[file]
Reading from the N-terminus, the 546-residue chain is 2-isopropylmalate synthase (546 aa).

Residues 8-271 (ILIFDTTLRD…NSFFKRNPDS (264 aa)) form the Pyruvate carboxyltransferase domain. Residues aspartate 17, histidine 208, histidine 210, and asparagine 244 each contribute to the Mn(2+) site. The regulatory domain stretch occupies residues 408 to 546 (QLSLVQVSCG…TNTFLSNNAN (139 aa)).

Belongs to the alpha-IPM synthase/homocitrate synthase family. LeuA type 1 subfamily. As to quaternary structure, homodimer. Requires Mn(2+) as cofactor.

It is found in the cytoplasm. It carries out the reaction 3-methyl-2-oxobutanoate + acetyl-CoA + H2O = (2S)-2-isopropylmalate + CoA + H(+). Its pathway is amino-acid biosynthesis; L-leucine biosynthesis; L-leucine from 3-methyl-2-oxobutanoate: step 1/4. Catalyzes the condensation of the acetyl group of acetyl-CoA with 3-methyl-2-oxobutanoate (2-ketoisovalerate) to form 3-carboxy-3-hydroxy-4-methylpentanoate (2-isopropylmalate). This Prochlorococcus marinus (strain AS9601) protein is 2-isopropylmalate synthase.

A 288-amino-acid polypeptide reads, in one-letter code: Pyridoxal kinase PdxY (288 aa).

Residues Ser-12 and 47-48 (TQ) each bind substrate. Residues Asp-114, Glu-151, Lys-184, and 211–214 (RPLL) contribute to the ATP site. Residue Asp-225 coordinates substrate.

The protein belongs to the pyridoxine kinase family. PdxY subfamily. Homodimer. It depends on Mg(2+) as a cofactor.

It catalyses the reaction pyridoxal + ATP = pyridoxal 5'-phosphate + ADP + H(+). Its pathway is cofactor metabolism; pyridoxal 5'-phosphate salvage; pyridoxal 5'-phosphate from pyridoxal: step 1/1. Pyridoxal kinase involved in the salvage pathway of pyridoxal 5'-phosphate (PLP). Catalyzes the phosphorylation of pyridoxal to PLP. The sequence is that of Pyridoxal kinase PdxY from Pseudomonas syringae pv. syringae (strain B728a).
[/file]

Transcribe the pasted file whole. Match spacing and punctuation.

Reading from the N-terminus, the 546-residue chain is 2-isopropylmalate synthase (546 aa).

Residues 8-271 (ILIFDTTLRD…NSFFKRNPDS (264 aa)) form the Pyruvate carboxyltransferase domain. Residues aspartate 17, histidine 208, histidine 210, and asparagine 244 each contribute to the Mn(2+) site. The regulatory domain stretch occupies residues 408 to 546 (QLSLVQVSCG…TNTFLSNNAN (139 aa)).

Belongs to the alpha-IPM synthase/homocitrate synthase family. LeuA type 1 subfamily. As to quaternary structure, homodimer. Requires Mn(2+) as cofactor.

It is found in the cytoplasm. It carries out the reaction 3-methyl-2-oxobutanoate + acetyl-CoA + H2O = (2S)-2-isopropylmalate + CoA + H(+). Its pathway is amino-acid biosynthesis; L-leucine biosynthesis; L-leucine from 3-methyl-2-oxobutanoate: step 1/4. Catalyzes the condensation of the acetyl group of acetyl-CoA with 3-methyl-2-oxobutanoate (2-ketoisovalerate) to form 3-carboxy-3-hydroxy-4-methylpentanoate (2-isopropylmalate). This Prochlorococcus marinus (strain AS9601) protein is 2-isopropylmalate synthase.

A 288-amino-acid polypeptide reads, in one-letter code: Pyridoxal kinase PdxY (288 aa).

Residues Ser-12 and 47-48 (TQ) each bind substrate. Residues Asp-114, Glu-151, Lys-184, and 211–214 (RPLL) contribute to the ATP site. Residue Asp-225 coordinates substrate.

The protein belongs to the pyridoxine kinase family. PdxY subfamily. Homodimer. It depends on Mg(2+) as a cofactor.

It catalyses the reaction pyridoxal + ATP = pyridoxal 5'-phosphate + ADP + H(+). Its pathway is cofactor metabolism; pyridoxal 5'-phosphate salvage; pyridoxal 5'-phosphate from pyridoxal: step 1/1. Pyridoxal kinase involved in the salvage pathway of pyridoxal 5'-phosphate (PLP). Catalyzes the phosphorylation of pyridoxal to PLP. The sequence is that of Pyridoxal kinase PdxY from Pseudomonas syringae pv. syringae (strain B728a).